On Thursday, we previewed a critical court ruling involving Chicago mayor Rahm Emanuel’s effort to cut pension expenses and plug a yawning budget gap. Here’s a brief recap of the story so far:
Back in May, the Illinois Supreme Court set a de facto precedent for lawmakers across the country when a bid to cut pension benefits was struck down in a unanimous ruling. Anyone who might have been confused as to the significance of the decision got a wake up call from Moody’s when the ratings agency, citing the read-through for Chicago’s fiscal situation, downgraded the city to junk. This is part of a larger fiscal crisis in the country which has left almost half of US states facing funding gaps for the upcoming fiscal year. All told, the total pension shortfall across states and cities is anywhere between $1.5 trillion and $2.4 trillion depending on who you ask.
And here’s a recap of what was at stake in Friday’s ruling, courtesy of the Illinois Policy Institute:
A Cook County judge will rule on the legality of a 2014 pension law aimed at reforming two of Chicago’s underfunded city retirement systems. While the pension law included some much-needed reforms, such as an increase in the retirement age, if upheld the law ultimately would put Chicago residents on the hook for millions of dollars of tax increases.
Well, those residents can relax for now, because as expected, Emanuel’s plan was determined to be unconstitutional by Rita M. Novak of the Cook County Circuit Court. The New York Times has more:
A judge in Chicago ruled on Friday that a plan to change city workers’ pensions was unconstitutional. The case is being closely watched for its effect on the city’s uncertain finances.
"This principle is particularly compelling where the Supreme Court’s decision is so recent, deals with such closely parallel issues and provides crystal-clear direction on the proper interpretation of the law," Judge Novak wrote. The Constitution of Illinois provides that public pensions "shall not be diminished or impaired."
Pension costs in many American states and cities are growing much faster than the money available to pay them, causing a painful squeeze. Officials who try to restore balance by reducing pensions in some way are almost always sued; outcomes of these lawsuits vary widely from state to state.
Some of the worst problems have been brewing for years in Illinois, particularly in Chicago, where the city’s pension contributions have long been set artificially low by lawmakers in Springfield, the state capital. With more and more city workers now retiring, a $20 billion deficit has materialized, and Friday’s ruling is seen as a setback to Mayor Rahm Emanuel’s efforts to close this gap and rescue Chicago’s credit rating.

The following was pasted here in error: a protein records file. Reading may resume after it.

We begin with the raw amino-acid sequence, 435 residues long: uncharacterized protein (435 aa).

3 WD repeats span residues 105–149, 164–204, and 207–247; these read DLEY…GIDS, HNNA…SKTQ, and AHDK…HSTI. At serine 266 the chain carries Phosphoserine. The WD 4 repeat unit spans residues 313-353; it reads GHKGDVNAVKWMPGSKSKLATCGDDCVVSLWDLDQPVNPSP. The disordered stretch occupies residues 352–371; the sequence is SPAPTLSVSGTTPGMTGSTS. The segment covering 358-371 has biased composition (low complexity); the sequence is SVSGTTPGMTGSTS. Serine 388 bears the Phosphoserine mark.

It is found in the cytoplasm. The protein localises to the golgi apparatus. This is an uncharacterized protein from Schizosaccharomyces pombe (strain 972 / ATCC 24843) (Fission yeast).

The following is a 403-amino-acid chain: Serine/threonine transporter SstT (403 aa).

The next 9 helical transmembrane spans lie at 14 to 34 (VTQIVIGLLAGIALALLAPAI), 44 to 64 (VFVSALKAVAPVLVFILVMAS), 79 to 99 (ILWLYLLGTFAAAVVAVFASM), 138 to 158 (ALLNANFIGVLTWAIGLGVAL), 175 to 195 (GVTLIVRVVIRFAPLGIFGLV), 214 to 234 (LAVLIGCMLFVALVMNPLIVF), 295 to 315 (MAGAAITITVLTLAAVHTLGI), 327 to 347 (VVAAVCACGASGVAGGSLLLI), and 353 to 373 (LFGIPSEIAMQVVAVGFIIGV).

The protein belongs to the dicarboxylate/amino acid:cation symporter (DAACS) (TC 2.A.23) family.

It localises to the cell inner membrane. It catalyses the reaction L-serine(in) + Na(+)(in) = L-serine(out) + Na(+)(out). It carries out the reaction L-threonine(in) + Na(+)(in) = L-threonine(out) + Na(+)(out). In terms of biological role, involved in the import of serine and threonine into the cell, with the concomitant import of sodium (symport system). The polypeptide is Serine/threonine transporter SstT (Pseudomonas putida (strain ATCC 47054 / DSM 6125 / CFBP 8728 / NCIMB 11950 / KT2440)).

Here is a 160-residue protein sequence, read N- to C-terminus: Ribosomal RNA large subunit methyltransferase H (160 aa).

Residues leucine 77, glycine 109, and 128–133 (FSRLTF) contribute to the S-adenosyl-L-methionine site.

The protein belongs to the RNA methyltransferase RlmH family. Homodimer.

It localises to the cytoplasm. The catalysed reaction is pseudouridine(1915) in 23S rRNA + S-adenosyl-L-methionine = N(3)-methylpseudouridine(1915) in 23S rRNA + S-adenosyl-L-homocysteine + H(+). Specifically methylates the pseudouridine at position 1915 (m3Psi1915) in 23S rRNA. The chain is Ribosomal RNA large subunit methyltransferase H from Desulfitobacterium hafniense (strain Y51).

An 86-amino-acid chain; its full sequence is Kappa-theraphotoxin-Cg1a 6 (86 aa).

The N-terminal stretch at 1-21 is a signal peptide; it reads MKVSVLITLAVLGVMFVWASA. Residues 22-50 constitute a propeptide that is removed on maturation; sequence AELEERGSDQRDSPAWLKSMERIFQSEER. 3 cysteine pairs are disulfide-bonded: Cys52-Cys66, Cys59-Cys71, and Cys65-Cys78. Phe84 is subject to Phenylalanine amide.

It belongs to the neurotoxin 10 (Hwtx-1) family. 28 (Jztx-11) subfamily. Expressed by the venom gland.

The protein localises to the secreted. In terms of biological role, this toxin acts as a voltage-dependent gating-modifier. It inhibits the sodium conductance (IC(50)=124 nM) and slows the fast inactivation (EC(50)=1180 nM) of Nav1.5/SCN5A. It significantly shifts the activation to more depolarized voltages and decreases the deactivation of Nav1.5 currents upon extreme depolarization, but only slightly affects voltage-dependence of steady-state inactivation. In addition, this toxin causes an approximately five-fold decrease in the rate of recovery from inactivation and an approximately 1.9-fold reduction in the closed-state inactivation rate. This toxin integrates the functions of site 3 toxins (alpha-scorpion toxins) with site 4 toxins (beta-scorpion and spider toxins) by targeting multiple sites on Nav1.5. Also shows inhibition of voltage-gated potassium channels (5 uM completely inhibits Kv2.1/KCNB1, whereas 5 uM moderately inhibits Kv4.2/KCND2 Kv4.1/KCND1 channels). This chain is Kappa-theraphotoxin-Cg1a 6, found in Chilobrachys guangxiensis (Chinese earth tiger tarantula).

Officials in the mayor’s office said the city would appeal.
“While we are disappointed by the trial court’s ruling, we have always recognized that this matter will ultimately be resolved by the Illinois Supreme Court," said Chicago’s legal counsel, Stephen Patton, in a statement. "We now look forward to having our arguments heard there."
While we certainly understand the idea that cutting pension benefits amounts a breach of the so-called "implicit contract" between public sector employees and state and local governments, it seems as though the logic employed both by the workers and by the courts suffers from the same myopia and denial of economic realities that has helped saddle the world with a combined $19 trillion in debt. Put simply: if the pension system isn't reformed, it will run out of money and no one will get anything. Here's The Times again:
"All city residents can be reassured that the Constitution — our state’s highest law — means what it says and will be respected, while city employees and retirees can be assured that their modest retirement income is protected," said Ms. Lynch, the executive director of Afscme’s Council 31 in Chicago.
Chicago said its pension overhaul would provide "massive net benefits" to workers if allowed to proceed. That was because the two pension funds at issue — one for laborers and one for general city workers — were heading toward certain insolvency. An insolvent system would be able to pay retirees only about 30 percent of their benefits.
So for now, delay-and-pray wins and in all likelihood, Chicago will lose on appeal, meaning the city will sink further into insolvency while those that will be most affected when the pension ponzi finally collapses continue to object to the very reform measures that might save them.
Full decision below.